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Archive for September, 2015

Correcting Pessimism without Optimism – Part One

Thursday, September 24th, 2015

Most functional verification for SoC and FPGA designs is done prior to RTL hand-off to digital synthesis because gate-level simulations take longer to complete and are significantly harder to debug. However, gate-level simulations are still needed to verify some circuit behavior. Ideally, the output of the RTL simulations will match the output of gate-level netlist simulations on the same design after synthesis. And why wouldn’t they? Besides the obvious things that are being verified in your gate-level simulations, there are also unknown values (X’s) that were not seen in RTL due to X-optimism, and additional X’s in the gate-level simulations due to X-pessimism. Part one of this article focuses on the issues of X-pessimism at the netlist level and why the current solutions are inadequate.
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Calypto Design Systems: A Changed Partner

Thursday, September 17th, 2015

Calypto Design Systems was embraced by Mentor Graphics this week.  Founded in 2002, the company was born out of discussions between founder Devadas Varma and Dado Banatao, partner at Tallwood Venture Capital.  By early 2005, it had raised $22 million in venture capital, and had 42 employees, 18 with PhDs.  It was tackling equivalence checking (SLEC) between ESL and RTL design representations.

In 2011, Mentor bought a 51% interest in the company and sold Calypto its Catapult-C synthesis technology, which seemed like a good match to their SLEC tool.  With Calypto’s growing success, it was natural that Mentor would pull them into their fold.

For several years, Calypto Design Systems and Real Intent have co-operated in support of verification flows for mutual customers.  Both companies shared the same distributor is Korea.

One flow we had jointly announced was our Ascent Lint with their Catapult synthesizer.  Catapult lets designers use industry standard ANSI C++ or SystemC to describe functional intent at the ESL level. From these high-level descriptions, Catapult automatically generates production quality RTL.  Ascent Lint ensures Catapult-generated RTL code is lint clean and error free for a safe and reliable implementation flow from RTL to GDSII layout.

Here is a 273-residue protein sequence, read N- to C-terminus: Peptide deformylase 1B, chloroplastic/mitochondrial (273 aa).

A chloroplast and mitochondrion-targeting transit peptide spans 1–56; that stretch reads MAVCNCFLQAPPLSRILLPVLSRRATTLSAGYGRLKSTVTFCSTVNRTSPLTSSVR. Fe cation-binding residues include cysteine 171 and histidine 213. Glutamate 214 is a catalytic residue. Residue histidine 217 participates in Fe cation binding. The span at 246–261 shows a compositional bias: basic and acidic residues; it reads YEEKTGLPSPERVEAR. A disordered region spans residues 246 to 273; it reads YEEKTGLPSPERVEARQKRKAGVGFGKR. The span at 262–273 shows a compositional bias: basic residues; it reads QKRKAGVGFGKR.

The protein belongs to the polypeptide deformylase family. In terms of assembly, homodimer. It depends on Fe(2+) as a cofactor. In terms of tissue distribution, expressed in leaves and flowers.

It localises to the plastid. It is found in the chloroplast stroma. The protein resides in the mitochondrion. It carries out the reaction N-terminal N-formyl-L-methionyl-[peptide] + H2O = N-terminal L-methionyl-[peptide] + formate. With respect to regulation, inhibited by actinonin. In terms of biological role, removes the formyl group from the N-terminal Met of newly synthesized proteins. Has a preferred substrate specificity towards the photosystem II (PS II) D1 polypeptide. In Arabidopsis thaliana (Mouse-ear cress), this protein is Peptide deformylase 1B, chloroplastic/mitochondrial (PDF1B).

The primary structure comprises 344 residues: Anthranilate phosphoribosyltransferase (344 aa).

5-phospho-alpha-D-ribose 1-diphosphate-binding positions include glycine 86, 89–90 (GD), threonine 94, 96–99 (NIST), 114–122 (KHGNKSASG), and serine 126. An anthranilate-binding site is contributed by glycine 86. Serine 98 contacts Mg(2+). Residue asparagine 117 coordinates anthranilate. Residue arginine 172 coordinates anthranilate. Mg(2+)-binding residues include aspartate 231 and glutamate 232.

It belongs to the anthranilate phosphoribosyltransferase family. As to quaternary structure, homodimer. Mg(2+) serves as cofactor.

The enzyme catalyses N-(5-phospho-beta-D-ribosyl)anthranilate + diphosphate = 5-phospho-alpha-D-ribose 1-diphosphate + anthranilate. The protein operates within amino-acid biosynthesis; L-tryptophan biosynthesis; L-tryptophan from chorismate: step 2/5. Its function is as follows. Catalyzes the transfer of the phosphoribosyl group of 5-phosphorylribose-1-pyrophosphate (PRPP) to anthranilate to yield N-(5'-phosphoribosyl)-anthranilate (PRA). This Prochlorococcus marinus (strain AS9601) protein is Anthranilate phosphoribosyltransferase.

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Thunderbolt 3 and USB Type-C: the 40 Gbps + 100W Answer

Thursday, September 10th, 2015

As the computer, tablet and smartphone industries move toward adoption of the new USB Type-C connector, a new version of Thunderbolt is quickly approaching. With speeds topping 40 gigabits per second, Thunderbolt 3 promises to provide another solution to unify various display, docking, power, storage and network protocols currently available under the USB Type-C standard, with data transmission speeds beyond that of USB Type-C as well as other protocols like DisplayPort and PCI Express.

USB and Thunderbolt have been widely used to connect various peripheral devices providing storage, display, and recently, power capabilities though distinct ports on devices. And until now, these ports have been separate. When work by Intel began on the Thunderbolt 3 interface, the port was going to continue to be unique until standards began to emerge for USB Type-C.

A USB Type-C connector.

USB Type-C connector

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The Power of Dynamic Voltage Frequency Scaling

Thursday, September 3rd, 2015

Battery life in consumer electronics is dependent on the dynamic power behavior of their integrated circuits.  If that dynamic behavior can be adjusted to fit the task at hand, then considerable power savings can be realized.  In CMOS circuits most of the dynamic power is consumed in the parasitic capacitance of their digital gates.

The equation for dynamic or transient power can be written as follows:

pwr-eqn
where

pwr-eqn-2

 

 

 

 

 

 

The combination of supply voltage and frequency has a cubic impact on total power dissipation because dynamic power consumption has a quadratic dependence on voltage and a linear dependence on frequency. An intelligent power savings solution would reduce operating frequency and, at the same time, reduce the supply voltage. Some example commercial implementations of dynamic voltage frequency scaling (DVFS) technology are Intel’s SpeedStep and AMD’s PowerNow.  According to the 2014 Calypto RTL Power Reduction Survey, 24% of designs used DVFS.

Click here to read the rest of this article originally published on EETimes SoC Designlines.

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